by Julia Pierrepont III
LOS ANGELES, July 30 (Xinhua) -- Hollywood's love affair with anything "auto" shows no signs of braking. A rear-view mirror look at July's box office grosses shows three car-themed movies racing into the Top Ten: "Transformers: The Last Knight" (128 million U.S. dollars), "Cars 3" (146 million U.S. dollars), and "Baby Driver" (89 million U.S. dollars).
Cars. They are woven into the very fabric of human civilization. While the rest of the world was slow to warm to this disruptive new technology, Americans - in typical pioneering spirit - have embraced it with a vengeance ever since Henry Ford's revolutionary moving assembly line made them affordable for the masses. And though China went on to become the largest automobile manufacturer on earth, by far the longest love affair with the automobile has been with America - Hollywood in particular.
Iconic American TV host, Jay Leno, whose 150 piece, multi-million dollar car collection is legendary, says, "Cars are part of the American Dream, and Hollywood gets that."
Automobiles have been the "go to" device for thrills, chills, action and intimacy. Hollywood starts our engines young, with family classics like Dick Van Dyke's "Chitty Chitty Bang Bang" (1968), then rolls into Pixar' s lovable 3D animated phenomenon, "Cars", "Cars 2", and "Cars 3", and picks up speed with the "Herbie - Love Bug" tweener franchise (1968-2005).
Our car mania was further fueled by films that inspired a generation of teenagers packin' a learner's permit and yearning for badass "roll" models. Low budget, Oscar-nominated "Smokey and the Bandit" (1977) peeled out with a whopping 127 million U.S. dollars in the box office and TV's "Dukes of Hazzard," "Knight Rider," and "Chips" ruled the metaphoric streets all through the 1980's.
Hollywood can effortlessly shift gears, accelerating into more personal, coming-of-age movies, like George Lucas' career-launching classic, "American Graffiti" (1972) and Penny Marshall's "Riding in Cars with Boys" (2001).
The automobile is inextricably synchro-meshed deep into American culture. Given their importance in our everyday lives, is it any wonder that nothing grabs our attention faster than a catastrophic car crash?
Aykroyd and Belushi smashed 70 cars in the "Blues Brothers" (1980); "Need For Speed" (2014) was purported to pile up a collector' s ransom of tortured steel, ranging from a Lamborghini Sesto Elemento, a GTA Spano, Koenigsegg Agera R, Saleen S7 twin-turbo, Bugatti Veyron Super Sport, to a lean, mean McLaren P1. And it' s no surprise that Paul Haggis drove off with a "Best Picture" Oscar for "Crash" (2004).
Some movie cars, destined for gearhead glory, have become the stuff of legend: James Bond's tricked out Aston Martin D85; Steven McQueen's 1968 Mustang GT 390 Fastback in "Bullitt"; "Christine's" 1958 Plymouth Fury; "Back To The Future's" 1981 De Lorean DMC-12; "Starsky & Hutch's" 1976 Ford Gran Turino; and "Smokey and the Bandit's" winner-takes-all apex muscle car, the 1977 Pontiac Trans Am.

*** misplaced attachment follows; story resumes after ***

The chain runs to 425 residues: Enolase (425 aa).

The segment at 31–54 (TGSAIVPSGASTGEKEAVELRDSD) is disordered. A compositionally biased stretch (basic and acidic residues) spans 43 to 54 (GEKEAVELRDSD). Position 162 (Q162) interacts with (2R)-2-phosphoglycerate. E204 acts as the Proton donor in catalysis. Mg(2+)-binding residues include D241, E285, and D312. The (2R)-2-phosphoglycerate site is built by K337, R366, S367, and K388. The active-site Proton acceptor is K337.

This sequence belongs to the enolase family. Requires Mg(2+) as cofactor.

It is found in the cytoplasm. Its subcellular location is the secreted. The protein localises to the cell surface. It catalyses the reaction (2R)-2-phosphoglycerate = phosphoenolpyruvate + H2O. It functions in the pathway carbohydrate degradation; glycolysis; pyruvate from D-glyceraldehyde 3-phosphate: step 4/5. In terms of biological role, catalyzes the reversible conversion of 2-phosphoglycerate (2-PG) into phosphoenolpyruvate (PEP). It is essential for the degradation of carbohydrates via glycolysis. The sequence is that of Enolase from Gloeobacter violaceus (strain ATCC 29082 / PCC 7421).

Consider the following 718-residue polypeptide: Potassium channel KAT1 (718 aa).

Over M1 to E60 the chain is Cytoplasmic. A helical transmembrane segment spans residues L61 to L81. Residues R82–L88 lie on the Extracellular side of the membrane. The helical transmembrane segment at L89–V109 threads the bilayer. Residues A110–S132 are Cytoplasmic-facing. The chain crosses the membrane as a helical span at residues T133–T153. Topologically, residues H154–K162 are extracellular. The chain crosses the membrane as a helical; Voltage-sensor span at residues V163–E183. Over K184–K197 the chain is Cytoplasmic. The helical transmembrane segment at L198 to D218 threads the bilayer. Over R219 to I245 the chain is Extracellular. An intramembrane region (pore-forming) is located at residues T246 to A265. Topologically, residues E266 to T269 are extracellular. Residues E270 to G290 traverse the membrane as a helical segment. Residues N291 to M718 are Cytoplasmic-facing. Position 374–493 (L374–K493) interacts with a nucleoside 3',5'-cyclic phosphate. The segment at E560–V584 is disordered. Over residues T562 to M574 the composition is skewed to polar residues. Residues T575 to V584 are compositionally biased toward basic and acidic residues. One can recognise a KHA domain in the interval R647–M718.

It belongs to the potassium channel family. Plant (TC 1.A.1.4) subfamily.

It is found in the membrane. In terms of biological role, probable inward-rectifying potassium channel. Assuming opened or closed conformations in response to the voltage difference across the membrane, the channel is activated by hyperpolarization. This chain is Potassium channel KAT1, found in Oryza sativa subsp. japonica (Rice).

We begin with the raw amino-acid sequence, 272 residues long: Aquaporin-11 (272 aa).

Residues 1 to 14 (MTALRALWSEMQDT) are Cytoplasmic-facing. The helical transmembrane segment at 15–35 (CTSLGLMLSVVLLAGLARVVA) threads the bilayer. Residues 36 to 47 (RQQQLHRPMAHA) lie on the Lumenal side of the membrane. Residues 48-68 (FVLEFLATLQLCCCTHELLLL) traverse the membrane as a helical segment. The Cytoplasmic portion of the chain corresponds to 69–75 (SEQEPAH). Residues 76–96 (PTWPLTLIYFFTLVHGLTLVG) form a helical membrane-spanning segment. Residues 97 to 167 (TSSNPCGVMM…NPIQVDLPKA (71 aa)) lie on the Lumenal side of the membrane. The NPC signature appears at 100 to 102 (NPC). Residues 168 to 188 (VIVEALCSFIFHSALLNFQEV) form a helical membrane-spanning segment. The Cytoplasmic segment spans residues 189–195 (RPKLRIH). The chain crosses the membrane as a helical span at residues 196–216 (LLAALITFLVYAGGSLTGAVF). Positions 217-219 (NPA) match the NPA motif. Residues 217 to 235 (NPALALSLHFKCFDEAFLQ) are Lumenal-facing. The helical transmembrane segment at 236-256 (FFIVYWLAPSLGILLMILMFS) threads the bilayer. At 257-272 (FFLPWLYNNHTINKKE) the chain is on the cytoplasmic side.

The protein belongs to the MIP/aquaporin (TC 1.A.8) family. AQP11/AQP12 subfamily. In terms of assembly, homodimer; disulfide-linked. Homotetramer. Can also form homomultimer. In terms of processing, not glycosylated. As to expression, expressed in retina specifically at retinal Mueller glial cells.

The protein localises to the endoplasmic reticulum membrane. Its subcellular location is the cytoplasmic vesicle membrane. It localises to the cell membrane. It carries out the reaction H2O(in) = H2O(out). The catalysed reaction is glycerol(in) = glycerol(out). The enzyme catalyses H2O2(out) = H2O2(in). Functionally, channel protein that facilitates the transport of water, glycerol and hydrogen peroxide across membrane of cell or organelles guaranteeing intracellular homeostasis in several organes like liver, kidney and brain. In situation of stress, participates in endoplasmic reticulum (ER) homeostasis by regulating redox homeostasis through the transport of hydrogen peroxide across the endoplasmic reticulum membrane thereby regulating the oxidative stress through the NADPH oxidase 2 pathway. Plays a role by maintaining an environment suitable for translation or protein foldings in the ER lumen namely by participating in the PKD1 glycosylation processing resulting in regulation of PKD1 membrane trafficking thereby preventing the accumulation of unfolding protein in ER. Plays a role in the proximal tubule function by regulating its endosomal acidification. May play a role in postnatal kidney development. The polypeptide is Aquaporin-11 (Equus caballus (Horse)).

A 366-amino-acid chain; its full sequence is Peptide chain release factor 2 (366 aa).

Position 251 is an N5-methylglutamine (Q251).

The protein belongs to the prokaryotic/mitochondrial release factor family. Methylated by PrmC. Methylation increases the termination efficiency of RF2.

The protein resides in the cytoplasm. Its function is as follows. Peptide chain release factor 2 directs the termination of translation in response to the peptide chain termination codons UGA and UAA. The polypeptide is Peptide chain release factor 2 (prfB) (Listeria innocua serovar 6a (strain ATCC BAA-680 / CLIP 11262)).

Women have put their own spin on cinematic car-culture too, with the nihilistic, feminist empowerment movie, "Thelma & Louise" (1991) and the transgender fender-bender,"Transamerica" (2005).
But, it doesn't stop there. Cars are endlessly evocative. Like the factory molds that create them, we shape them in our own image, imbuing them with every symbolic nuance under the sun.
As Vin Diesel so aptly puts it in "The Fast and the Furious", "I live my life a quarter mile at a time. Nothing else matters: not the mortgage, not the store, not my team and all their bullshit. For those ten seconds or less, I'm free."
Love, loneliness, rebellion, status, sex appeal, mobility, independence, etc., all have their own lane, as in Martin Scorcese's brooding and complex Academy-nominated, "Taxi Driver" (1976), about an alienated cabbie habitually sharing proximity, but never intimacy, whose growing sense of isolation erupts into volcanic vigilantism; the introspective, "Two For the Road" (1967), in which the landscape speeds by as the odometer ticks over on an unraveling marriage; the Oscar-winning, darkly comic, dysfunctional-family' s road-to-recovery in "Little Miss Sunshine" (2006); and "Gran Torino" (2008), Clint Eastwood' s poignant Golden Globe-nominated tale of race, guilt and redemption.
But in Hollywood, cars are not just sexy status symbols or poignant plot devices - they are box office gold. Car-centric franchises have rocked the tollbooth, raking in millions, even billions, in revenues worldwide, such as: Paramount's "Transformers" (1.5 billion U.S. dollars) and Vin Diesel's "Fast & Furious" (1.5 billion U.S. dollars).
On the racetrack, while Warner Bros',"Speed Racer," may have run out of gas at 44 million U.S. dollars, but Ron Howard's "Rush" handily crossed the finish line with 90 million U.S. dollars, and Will Farrell's hilarious NASCAR spoof, "Talladega Nights: The Ballad of Ricky Bobby" flagged in at 148 million U.S. dollars.
"I've always had a fascination with cars and racing. I love to get behind the wheel and get competitive... it helps you focus and dedicate yourself to doing what's needed," confided German car-enthusiast turned Hollywood film star, Jason Statham.
No matter which car-flick gets a greenlight next, one thing is certain: America feels the need-for-speed and won't stop racing to theaters to get it anytime soon.